Kinja writer Jesus Diaz may be the P.T. Barnum of starships. And Kinja editor Annalee Newitz may be the Hari Seldon of interstellar space exploration. For those of us interested in space exploration—particularly interstellar space exploration—these are very good things!
If you have been anywhere on the internet in the past month, you have seen news about NASA’s starship. The person most apparently responsible for this explosive coverage of interstellar space exploration is writer and Gizmodo blogger Jesus Diaz. Yet immediately off the main stage, author and io9 editor-in-chief Annalee Newitz clearly played a prominent role in the story’s masterminding and consequently its blockbuster success. As it is, this dual io9/Gizmodo story triggered the internet’s (and now other media’s) jumping on NASA’s researching—and, let’s face it, (eventual) building—of an actual working starship.
Before proceeding, it is necessary to get some terms and concepts and key players in order. First, interstellar space travel means traveling between solar systems. We live in a solar system. It has 8 planets, some dwarf planets (like Pluto), and a whole bunch of moons around these planets and dwarf planets. And, most distinctly, our solar system has a sun ie a star. Our sun/star—Sol—is the important thing when it comes to interstellar travel. For us to “do” interstellar travel, we would have to travel or send something from our sun system to another sun system.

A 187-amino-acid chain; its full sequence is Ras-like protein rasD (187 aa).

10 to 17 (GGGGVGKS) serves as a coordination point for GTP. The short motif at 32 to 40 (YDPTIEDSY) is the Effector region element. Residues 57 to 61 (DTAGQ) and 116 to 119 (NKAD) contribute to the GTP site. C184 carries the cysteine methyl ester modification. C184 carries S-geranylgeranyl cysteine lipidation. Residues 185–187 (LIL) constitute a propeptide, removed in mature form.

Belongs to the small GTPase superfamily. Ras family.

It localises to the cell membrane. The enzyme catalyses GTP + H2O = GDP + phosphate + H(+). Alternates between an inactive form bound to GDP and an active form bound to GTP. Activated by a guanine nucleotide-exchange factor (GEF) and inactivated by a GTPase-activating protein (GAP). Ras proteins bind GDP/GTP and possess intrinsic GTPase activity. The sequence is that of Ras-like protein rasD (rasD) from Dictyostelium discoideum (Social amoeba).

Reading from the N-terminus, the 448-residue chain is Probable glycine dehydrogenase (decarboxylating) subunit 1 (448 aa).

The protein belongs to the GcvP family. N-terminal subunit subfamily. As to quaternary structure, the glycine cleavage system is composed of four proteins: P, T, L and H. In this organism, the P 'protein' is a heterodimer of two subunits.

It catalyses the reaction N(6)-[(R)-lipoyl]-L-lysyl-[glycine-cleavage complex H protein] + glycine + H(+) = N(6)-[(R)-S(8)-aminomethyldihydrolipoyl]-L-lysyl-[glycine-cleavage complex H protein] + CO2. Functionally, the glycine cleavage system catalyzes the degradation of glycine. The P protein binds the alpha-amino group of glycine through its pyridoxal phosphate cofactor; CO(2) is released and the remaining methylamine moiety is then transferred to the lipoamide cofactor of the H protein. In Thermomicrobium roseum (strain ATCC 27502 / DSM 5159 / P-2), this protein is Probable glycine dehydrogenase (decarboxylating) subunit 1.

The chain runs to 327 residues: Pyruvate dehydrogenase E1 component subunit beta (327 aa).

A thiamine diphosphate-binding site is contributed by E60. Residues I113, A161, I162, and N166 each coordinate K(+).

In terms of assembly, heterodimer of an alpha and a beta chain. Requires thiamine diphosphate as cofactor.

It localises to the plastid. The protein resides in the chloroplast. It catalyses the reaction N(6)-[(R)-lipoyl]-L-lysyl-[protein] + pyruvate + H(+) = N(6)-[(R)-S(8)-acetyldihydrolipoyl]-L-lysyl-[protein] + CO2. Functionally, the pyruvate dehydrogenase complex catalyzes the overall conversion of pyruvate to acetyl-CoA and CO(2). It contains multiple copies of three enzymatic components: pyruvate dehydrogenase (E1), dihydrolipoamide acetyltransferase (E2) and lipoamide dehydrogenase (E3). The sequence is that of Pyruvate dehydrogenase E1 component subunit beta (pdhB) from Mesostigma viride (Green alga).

The next nearest sun/solar system to our own is named Alpha Centauri AB, specifically B. Unlike our sun system, Alpha Centauri is a binary solar system—meaning two stars. (Imagine having two suns. Yep, just like that.) There is Alpha Centauri A and Alpha Centauri B. Alpha Centauri B is the one that is “closest” to us/our sun/solar system. Of course, “closest” is relative. Meaning, Alpha Centauri B is the nearest less Very Far Away from our solar system: Alpha Centauri B is 4.2-4.3 light years from us (give or take).
Here is where it gets tricky (and why the Newitz/Diaz’ story has more than a grain of information about interstellar space travel that is 1) importantly true and 2) is like the key which will (at some point) enable actual interstellar space travel): A light year is the distance light travels in a vacuum (which is space, kinda sorta) for the period of one earth year. And that is nearly 6 trillion miles (5,878,499,817 to be exact) or—get this—186,000 miles-per-second.
Meaning, in order to travel to the next closest star, Alpha Centauri B, from our own sun system, we would have to move at 186,000 miles-per-second for every second of 4.2 years. And considering the fastest humankind has propelled any object is about 160,000 miles-per-hour (Juno space probe), or an astonishing-but-woefully inadequate 25 miles-per-second, this sort of traditional space travel will never, ever get us to another star system.